Title of Oral/Poster Presentation

The expression of creativity in Great Basin Basketry

Class

Article

College

Caine College of the Arts

Faculty Mentor

Sandra Charlson

Presentation Type

Poster Presentation

Abstract

Thesis Statement: Basketry became a primary form of expression for Native Americans in the Great basin, and the patterns adorning their baskets have cultural significance. Native American artwork is very recognizable, and one of the most iconic works of art is the basketry of the Great Basin. Tightly coiled baskets that are woven with geometric patterns that awe and amaze. Much of the motifs that existed back then are still being used as inspiration in modern design today. An immense amount of work went into creating these baskets, and we can see the artists hand in these creations. Not only did these serve a number of purposes, such as containers for food, carrying water, baby cradles, fishing cages, and more, but they also became a huge medium for expression. In my proposal, I want to address this form of expression and answer these questions. Did the geometric patterns represent something in ancient native culture? Did they serve a ritualistic purpose or were strictly for decoration? Perhaps a skilled craftsperson was recognized for their outstanding work and design, and “trademarked” their own creations, much like greek pottery of old. How important was form and beauty, and did It ever take precedence over function? Understanding this form of art will require me to explore what life may have been like long ago for the native women that wove these baskets. Perhaps people that could create these masterpieces were held in higher social standing than those who could not create beautiful baskets for their family.

Location

The South Atrium

Start Date

4-12-2018 1:30 PM

End Date

4-12-2018 2:45 PM

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Apr 12th, 1:30 PM Apr 12th, 2:45 PM

The expression of creativity in Great Basin Basketry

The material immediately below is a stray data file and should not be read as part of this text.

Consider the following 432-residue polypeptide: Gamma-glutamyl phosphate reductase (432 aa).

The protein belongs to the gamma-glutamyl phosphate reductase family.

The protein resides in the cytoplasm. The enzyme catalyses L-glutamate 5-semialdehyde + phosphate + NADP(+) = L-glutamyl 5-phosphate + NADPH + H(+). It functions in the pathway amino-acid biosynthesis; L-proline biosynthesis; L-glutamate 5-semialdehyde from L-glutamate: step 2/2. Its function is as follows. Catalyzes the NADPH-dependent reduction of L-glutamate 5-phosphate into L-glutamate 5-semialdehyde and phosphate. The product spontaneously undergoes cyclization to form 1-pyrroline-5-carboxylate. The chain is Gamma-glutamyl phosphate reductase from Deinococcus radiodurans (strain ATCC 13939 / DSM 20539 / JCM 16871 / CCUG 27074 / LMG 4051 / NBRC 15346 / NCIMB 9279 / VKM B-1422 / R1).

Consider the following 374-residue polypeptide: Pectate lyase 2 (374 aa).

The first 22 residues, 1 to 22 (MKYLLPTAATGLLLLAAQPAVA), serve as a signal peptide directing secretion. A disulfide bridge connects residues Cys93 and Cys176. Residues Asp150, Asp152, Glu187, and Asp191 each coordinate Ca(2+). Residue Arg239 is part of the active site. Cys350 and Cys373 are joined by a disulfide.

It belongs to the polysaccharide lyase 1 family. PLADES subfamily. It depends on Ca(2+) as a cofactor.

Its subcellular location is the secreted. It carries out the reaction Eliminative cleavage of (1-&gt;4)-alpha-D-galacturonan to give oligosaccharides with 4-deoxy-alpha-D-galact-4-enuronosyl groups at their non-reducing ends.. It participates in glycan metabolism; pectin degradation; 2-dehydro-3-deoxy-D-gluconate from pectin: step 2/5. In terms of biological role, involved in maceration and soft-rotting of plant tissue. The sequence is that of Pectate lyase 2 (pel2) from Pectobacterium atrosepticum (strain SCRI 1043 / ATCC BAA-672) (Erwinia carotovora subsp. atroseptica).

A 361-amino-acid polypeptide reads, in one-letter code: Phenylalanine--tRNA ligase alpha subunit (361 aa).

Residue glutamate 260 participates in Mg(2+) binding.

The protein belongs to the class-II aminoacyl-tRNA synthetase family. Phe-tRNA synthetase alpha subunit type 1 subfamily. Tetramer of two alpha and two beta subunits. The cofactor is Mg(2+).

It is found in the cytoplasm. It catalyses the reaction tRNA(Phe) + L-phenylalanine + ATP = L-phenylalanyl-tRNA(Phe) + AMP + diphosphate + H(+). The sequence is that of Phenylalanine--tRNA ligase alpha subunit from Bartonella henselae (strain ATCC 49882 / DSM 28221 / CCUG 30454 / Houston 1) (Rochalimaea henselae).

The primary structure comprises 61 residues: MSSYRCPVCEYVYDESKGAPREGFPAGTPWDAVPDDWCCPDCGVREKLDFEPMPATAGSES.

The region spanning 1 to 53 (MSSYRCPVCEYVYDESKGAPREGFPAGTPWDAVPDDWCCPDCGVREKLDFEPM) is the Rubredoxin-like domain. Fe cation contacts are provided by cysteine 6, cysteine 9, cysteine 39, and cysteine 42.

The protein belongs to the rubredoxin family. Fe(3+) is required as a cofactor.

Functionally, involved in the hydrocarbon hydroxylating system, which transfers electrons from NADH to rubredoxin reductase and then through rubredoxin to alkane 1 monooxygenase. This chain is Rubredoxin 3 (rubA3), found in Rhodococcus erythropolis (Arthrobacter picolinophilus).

The South Atrium

Thesis Statement: Basketry became a primary form of expression for Native Americans in the Great basin, and the patterns adorning their baskets have cultural significance. Native American artwork is very recognizable, and one of the most iconic works of art is the basketry of the Great Basin. Tightly coiled baskets that are woven with geometric patterns that awe and amaze. Much of the motifs that existed back then are still being used as inspiration in modern design today. An immense amount of work went into creating these baskets, and we can see the artists hand in these creations. Not only did these serve a number of purposes, such as containers for food, carrying water, baby cradles, fishing cages, and more, but they also became a huge medium for expression. In my proposal, I want to address this form of expression and answer these questions. Did the geometric patterns represent something in ancient native culture? Did they serve a ritualistic purpose or were strictly for decoration? Perhaps a skilled craftsperson was recognized for their outstanding work and design, and “trademarked” their own creations, much like greek pottery of old. How important was form and beauty, and did It ever take precedence over function? Understanding this form of art will require me to explore what life may have been like long ago for the native women that wove these baskets. Perhaps people that could create these masterpieces were held in higher social standing than those who could not create beautiful baskets for their family.